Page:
Category Archives: War

He Said That? 5/23/17

From Nam Vet 0331 Marine Grunt, on a comment on “My War, by Fleabaggs”:

Thanks Mike…Here are some edgy poems written in the early 70’s when the wounds were open and the memories still bleeding. I don’t know if Robert will allow the first one it has some profanity…I don’t talk like that anymore, but I did then, its a blunt raw poem about war. These have been locked away a long time.

Got to Pray…Got to Kill

Crossing stagnant marshes
leeches take turns with the mosquitoes
sucking our blood
flies are swarming
over spots of flesh
festering with jungle rot

a 155 booby trap blew Thomas apart
we just found his boot
with his foot still in it

monsoon season is here
patrols every day
ambushes every night
we hump in the rain
and sleep in the mud

sniper got the lieutenant
right through the forehead

got mortared again
lost three men

we fought all day
torched a vill
found an old mama-san
who was setting a bobby trap for us
it blew her hands off
we just stared as she bled to death
she just glared back

stepped over ole Luke the gook
burnt, charred and gooey by napalm
we call ’em crispy critters

watched the funeral of an eight year old boy
in the vill at hill 65
the V.C. had slit his throat
because his father had helped us

I’ve got the screaming shits again
Had to slit my cammies always squatting
Doc gave me some tiny white pills
told me to eat C-rat cheese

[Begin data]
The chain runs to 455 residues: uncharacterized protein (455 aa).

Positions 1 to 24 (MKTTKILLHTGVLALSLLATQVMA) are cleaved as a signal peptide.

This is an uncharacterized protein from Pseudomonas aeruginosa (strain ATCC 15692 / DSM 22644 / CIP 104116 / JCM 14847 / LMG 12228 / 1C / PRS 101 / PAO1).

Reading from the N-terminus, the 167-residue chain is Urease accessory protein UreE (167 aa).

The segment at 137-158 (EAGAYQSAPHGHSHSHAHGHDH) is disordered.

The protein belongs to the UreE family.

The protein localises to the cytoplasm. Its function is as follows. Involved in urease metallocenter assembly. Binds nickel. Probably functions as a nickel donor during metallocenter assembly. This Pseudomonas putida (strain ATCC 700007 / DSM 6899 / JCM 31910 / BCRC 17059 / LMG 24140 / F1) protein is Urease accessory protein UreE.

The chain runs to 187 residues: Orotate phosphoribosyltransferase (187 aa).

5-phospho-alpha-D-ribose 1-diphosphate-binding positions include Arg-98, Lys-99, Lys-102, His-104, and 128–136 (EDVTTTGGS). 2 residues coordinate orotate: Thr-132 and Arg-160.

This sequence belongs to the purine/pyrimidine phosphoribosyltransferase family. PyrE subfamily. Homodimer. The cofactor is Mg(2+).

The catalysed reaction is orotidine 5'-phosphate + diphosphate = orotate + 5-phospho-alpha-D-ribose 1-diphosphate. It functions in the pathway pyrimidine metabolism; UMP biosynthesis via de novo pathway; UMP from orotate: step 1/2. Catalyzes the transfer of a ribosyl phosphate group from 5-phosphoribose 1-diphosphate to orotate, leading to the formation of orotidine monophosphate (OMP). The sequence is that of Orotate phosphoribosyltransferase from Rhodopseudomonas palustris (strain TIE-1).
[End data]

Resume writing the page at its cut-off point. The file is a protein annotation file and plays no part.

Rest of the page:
begged, borrowed and stole C-rat toilet paper
my asshole is a faucet…

dry season is here
it was 114 degrees yesterday
humped fourteen hours
seven dudes passed out

platoon got ambushed
purple hearts for everybody
lost half my gun team
and most of the squad
was hit tee tee
by a B-40
but greased their ass
payback is a motherfucker

second platoon was overrun
on no-name hill
gooks in the wire!
Most of the platoon
was K.I.A.
N.V.A. took Tex alive
cut off his balls
and sliced him open
Fuck the Geneva Convention

what’s left of the company
got three days R&R in China Beach
beer and steak
boom, boom and dope
more nicky new guys
back in the bush

on a patrol
lost one man
had a million dollar wound
but he died of shock!
he only had two weeks in country
can’t remember his name

big operation
buck, buck two solid weeks
105s, 155s, phantoms and Puff the Magic Dragon
saved our asses
played some heavy rock and roll
with my lady M-60

in country five months
out of the six I came with
I’m the only one left…

Hear back in the world
Jody has been busy
And the long hairs are rioting.
If I make it back
gonna kick some ass and take some names

Doors got a new jam
“It’s all over for the unknown soldier”
Blood Sweat and Tears got a new jam
“And When I Die”
It’s a rock and roll war

fuck it, it don’t mean nothing